This past week our nation underwent an unprecedented calamity. At our people’s largest annual festival, the celebration of Lag ba’Omer in Meron, a crowd crush resulted in the death of 45 of our brethren. How do we respond to such a tragedy? What is the way to process such a disaster. In this Parsha Podcast we look to this week’s double parsha of Be…
 
To serve as a witness in a Jewish court of law is no simple matter. Our Sages detail ten different people who are disqualified from offering testimony. In this mitzvah we scour that long list and learn about what it takes to testify in a Jewish court of law. – – – – – – – – – – – – – – – – – – – – – – Sponsorship: Please consider sponsoring a podca…
 
This week’s double-Parsha closes out the Book of Leviticus. Parshas Behar begins at Mount Sinai, where the Almighty instructed Moshe to convey a series of laws to the Jewish people. The first is the mitzvah of Shemittah, the prohibition of engaging in any agricultural work every seven years. In two chapters in the Torah (Leviticus 26, Deuteronomy 2…
 
The most critical characteristic of a judge is impartiality. A judge who favors one of the litigants is disqualified to judge. This mitzvah shows us the extent that a judge go to avoid biases. – – – – – – – – – – – – – – – – – – – – – – Sponsorship: Please consider sponsoring a podcast by making a donation to help fund our Jewish outreach and educa…
 
Our parsha contains the first recorded instance of capital punishment in Jewish history. A disgruntled man, the son of an Israelite woman and an Egyptian man blasphemed and was executed as a result. What is the significance of this story? Why do we have the narrative about the blasphemer in middle of the Book of Leviticus, a Book dedicated almost e…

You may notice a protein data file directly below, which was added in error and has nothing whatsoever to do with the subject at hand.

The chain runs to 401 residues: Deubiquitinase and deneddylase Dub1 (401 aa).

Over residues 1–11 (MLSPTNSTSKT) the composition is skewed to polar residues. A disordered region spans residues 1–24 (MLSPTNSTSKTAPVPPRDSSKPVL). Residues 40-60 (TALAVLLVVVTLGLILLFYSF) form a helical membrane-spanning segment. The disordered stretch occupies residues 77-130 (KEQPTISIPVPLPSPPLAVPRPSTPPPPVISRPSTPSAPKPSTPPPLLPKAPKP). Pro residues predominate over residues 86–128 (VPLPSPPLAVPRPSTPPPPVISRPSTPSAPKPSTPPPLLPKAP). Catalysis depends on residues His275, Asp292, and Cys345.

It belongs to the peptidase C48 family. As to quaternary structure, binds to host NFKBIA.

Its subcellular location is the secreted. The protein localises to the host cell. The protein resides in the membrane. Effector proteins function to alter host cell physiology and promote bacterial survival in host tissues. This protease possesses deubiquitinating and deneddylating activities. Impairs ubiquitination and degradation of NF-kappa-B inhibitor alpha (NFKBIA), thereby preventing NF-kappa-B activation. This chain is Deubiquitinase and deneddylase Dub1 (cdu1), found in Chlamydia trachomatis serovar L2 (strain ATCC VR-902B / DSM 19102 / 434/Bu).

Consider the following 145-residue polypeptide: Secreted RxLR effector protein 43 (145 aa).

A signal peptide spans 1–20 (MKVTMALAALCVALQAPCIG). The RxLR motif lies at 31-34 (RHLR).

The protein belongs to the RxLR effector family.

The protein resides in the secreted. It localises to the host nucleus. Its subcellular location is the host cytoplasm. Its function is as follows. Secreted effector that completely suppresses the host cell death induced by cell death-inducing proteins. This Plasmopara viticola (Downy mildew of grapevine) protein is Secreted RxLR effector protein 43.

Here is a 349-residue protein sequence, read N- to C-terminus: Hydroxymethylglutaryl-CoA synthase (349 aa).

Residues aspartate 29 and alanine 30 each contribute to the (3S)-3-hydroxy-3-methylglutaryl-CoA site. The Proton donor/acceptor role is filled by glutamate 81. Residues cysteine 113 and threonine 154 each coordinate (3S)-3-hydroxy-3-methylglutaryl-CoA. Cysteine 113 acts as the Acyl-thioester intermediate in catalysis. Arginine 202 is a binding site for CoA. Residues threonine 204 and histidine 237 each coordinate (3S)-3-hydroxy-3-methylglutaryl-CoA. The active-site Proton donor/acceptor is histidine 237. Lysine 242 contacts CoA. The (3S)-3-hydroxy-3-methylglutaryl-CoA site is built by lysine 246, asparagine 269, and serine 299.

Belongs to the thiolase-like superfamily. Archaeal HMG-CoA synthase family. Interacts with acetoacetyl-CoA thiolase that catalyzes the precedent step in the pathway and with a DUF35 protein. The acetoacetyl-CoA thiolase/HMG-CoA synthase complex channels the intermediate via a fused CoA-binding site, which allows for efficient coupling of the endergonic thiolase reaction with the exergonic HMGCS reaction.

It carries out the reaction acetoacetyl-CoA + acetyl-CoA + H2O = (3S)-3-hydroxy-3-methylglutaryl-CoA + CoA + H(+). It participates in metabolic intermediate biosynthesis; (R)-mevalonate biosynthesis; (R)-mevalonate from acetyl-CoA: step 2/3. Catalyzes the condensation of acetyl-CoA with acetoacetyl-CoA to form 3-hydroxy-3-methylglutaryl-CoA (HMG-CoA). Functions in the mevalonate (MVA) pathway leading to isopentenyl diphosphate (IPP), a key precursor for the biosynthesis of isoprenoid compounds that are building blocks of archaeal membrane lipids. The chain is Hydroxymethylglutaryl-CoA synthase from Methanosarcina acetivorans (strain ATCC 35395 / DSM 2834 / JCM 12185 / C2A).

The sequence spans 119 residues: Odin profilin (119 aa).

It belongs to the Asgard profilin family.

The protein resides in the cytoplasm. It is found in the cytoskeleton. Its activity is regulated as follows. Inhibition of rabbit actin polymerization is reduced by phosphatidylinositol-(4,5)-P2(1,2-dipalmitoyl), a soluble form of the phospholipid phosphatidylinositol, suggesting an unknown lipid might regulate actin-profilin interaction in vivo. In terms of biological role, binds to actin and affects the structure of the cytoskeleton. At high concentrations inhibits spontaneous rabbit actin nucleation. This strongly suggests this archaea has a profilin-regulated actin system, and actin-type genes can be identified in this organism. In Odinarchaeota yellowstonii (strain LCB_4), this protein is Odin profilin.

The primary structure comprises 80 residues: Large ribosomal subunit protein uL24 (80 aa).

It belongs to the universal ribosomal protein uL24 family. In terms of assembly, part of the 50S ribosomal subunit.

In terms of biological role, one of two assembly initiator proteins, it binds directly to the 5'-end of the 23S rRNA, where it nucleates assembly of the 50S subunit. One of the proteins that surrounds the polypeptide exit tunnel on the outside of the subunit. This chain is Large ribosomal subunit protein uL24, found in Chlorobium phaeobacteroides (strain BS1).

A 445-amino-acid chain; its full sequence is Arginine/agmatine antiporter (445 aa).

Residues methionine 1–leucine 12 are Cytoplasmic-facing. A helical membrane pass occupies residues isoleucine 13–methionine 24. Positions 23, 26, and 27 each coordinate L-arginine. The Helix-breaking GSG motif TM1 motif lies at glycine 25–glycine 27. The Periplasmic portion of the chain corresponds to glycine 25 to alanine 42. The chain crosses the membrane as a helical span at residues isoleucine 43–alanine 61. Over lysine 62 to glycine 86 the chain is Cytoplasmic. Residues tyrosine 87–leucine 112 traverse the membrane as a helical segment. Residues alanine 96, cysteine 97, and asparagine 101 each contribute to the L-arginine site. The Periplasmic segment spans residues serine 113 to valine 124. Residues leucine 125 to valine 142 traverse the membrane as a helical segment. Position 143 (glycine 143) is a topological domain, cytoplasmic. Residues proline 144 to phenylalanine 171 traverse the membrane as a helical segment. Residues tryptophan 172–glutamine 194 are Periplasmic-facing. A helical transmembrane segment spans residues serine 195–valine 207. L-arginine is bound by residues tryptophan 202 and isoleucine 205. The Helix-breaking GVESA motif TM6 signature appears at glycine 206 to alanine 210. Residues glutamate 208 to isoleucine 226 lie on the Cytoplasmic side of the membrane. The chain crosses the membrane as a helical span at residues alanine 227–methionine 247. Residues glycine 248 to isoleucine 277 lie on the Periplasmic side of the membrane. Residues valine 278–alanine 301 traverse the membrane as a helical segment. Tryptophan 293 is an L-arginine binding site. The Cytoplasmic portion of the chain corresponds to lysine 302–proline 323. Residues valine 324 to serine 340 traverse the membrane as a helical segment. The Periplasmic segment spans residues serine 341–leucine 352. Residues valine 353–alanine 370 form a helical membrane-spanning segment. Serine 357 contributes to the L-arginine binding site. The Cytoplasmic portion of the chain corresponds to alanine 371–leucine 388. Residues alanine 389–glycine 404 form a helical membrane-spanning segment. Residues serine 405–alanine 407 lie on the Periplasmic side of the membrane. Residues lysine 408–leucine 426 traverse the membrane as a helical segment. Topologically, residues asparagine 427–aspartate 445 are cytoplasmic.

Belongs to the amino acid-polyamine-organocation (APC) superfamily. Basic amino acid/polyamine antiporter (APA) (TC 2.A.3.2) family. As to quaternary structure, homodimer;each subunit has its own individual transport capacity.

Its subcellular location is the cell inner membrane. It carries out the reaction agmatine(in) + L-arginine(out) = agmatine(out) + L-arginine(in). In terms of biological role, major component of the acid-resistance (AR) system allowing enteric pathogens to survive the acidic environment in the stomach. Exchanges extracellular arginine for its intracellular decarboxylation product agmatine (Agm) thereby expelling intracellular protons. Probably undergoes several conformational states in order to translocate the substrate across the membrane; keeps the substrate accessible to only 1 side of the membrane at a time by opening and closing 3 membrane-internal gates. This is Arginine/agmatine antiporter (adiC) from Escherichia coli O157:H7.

Ten is a very significant number in Jewish numerology and philosophy. The previous teachings in this chapter revolve around tens and the present Mishnah teaches that the Exodus was marked by a series of ten miracles for the Jews and ten plagues for the Egyptians whilst in Egypt and ten additional miracles for the Jews and ten additional plagues for…
 
Parshas Emor contains a staggering 56 mitzvos, nearly all of them relating to either to the Kohanim, the priests, or to the Festivals, and the parsha ends with a very unusual episode that happened at Sinai. – – – – – – – – – – – – – – – – – – – – – – This Parsha Podcast is dedicated in loving memory of Abe Hidary, Avraham Ben Miriam Z”L. May his so…
 
Lag BaOmer is the day that marks the Yahrtzeit/Hillula of Rabbi Shimon Bar Yochai, one of the great Sages of the Mishnaic Era. In celebration and recognition of Rabbi Shimon’s accomplishments and stature, the custom is to make it a mini-holiday. But of course, Rabbi Shimon was not the only transcendental Sage of that time. His teacher was the great…
 
Our Nation has always had bad neighbors. The Midrash in our Parsha states that the Egyptians and the Canaanites, both nations that our people lived in close proximity to, are the most morally deficient of all the world’s nations. Moreover, the specific areas in those lands where the Jews resided contained that worst offenders of those nations. Evid…
 
For the Jewish people. Torah is not just a corpus of law, of an accounting of our past, or even the ancient heritage of our people. Torah and an obsession with Torah study have been the defining characteristics of our nation since its inception. Torah is what we stand for; it’s what we do; it’s who we are. Torah Study is the bedrock of our culture,…